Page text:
Obama addresses weak job growthby Tim Manni
Each post that we wrote this week highlights a different problem that is holding back this country’s housing market: low rates aren’t enough, today’s mortgage market is mostly made up of the haves and the have nots, lowering home prices won’t create a more stable market and yesterday’s post discussed how the American dream of homeownership doesn’t have to turn into a nightmare. Each one of those posts identified something different that’s going wrong with housing.
But what good is identifying a problem if you can’t think of a way to fix it?
As a matter of fact, almost each post this week mentioned what needs to change and what needs to be fixed in order for housing to recover: consumer confidence. Consumers will attain confidence through an improving economy, mainly an improving job market.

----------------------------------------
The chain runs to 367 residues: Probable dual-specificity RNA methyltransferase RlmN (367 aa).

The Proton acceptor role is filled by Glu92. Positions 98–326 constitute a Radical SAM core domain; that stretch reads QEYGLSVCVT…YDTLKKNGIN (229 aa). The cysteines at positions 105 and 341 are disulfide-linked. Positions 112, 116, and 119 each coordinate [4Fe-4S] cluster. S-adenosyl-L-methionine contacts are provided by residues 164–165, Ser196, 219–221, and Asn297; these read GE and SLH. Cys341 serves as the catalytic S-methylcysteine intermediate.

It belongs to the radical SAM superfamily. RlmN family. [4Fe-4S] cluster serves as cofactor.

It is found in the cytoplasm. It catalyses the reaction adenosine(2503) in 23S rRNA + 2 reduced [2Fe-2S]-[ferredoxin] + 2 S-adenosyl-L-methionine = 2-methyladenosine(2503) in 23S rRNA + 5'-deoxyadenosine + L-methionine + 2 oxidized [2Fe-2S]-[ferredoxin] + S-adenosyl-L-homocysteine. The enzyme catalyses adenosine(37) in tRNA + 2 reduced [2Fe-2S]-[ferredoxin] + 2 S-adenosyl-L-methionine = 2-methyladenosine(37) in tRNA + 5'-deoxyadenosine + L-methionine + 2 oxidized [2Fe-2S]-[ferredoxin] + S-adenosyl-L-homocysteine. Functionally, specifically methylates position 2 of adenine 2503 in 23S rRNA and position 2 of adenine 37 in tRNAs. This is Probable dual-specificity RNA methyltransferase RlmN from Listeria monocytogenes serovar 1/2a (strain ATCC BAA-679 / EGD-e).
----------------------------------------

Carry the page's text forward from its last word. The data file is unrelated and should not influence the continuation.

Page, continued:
While this morning’s jobs report did reveal an minor increase in private market hiring — an increase of 67,000 last month — it failed to deliver any real sense of confidence. “There’s still no discernible improving trend,” said HSH VP Keith Gumbinger.
Sensing something similar, President Obama addressed August’s jobs report to reporters and TV cameras this morning at the White House. As he has done many times before, the president reiterated that there’s “no quick fix” to the country’s economic troubles. He said it’s going to take a long time to “repair the damage.” The president cited the massive number of job losses the month he took office in comparison to the August numbers. The economy is moving in a positive direction, he said, and jobs are being created, just not as fast as we need them to.
President Obama announced that he will be making further statements next week to outline plans to institute tax cuts and/or reiterate the need for a small-business jobs bill.
We know the problems, a possible solution has been identified, but making that solution work is going to be the battle. With the Congressional elections only a few months away, you can bet that lawmakers will be making a push to improve their fortunes using new initiatives. The president’s upcoming announcement may be one of many such offerings in the weeks ahead, but outside of creating new jobs — and quickly — will any actually work?